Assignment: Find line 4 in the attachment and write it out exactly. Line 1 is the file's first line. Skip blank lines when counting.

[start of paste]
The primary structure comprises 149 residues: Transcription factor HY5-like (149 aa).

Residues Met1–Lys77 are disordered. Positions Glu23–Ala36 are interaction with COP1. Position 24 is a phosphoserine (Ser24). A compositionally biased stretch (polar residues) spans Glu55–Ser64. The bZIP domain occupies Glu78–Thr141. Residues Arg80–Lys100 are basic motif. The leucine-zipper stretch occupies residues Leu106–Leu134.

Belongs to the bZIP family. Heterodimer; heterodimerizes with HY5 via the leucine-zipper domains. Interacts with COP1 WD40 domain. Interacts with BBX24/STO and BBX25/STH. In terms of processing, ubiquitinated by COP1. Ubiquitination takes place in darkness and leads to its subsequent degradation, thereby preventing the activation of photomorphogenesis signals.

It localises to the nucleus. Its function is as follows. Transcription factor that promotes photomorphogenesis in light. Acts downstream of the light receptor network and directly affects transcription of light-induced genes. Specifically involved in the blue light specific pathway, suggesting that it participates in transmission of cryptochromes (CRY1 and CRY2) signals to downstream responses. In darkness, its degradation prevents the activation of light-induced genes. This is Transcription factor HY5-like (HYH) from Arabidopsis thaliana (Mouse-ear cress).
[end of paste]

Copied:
It localises to the nucleus. Its function is as follows. Transcription factor that promotes photomorphogenesis in light. Acts downstream of the light receptor network and directly affects transcription of light-induced genes. Specifically involved in the blue light specific pathway, suggesting that it participates in transmission of cryptochromes (CRY1 and CRY2) signals to downstream responses. In darkness, its degradation prevents the activation of light-induced genes. This is Transcription factor HY5-like (HYH) from Arabidopsis thaliana (Mouse-ear cress).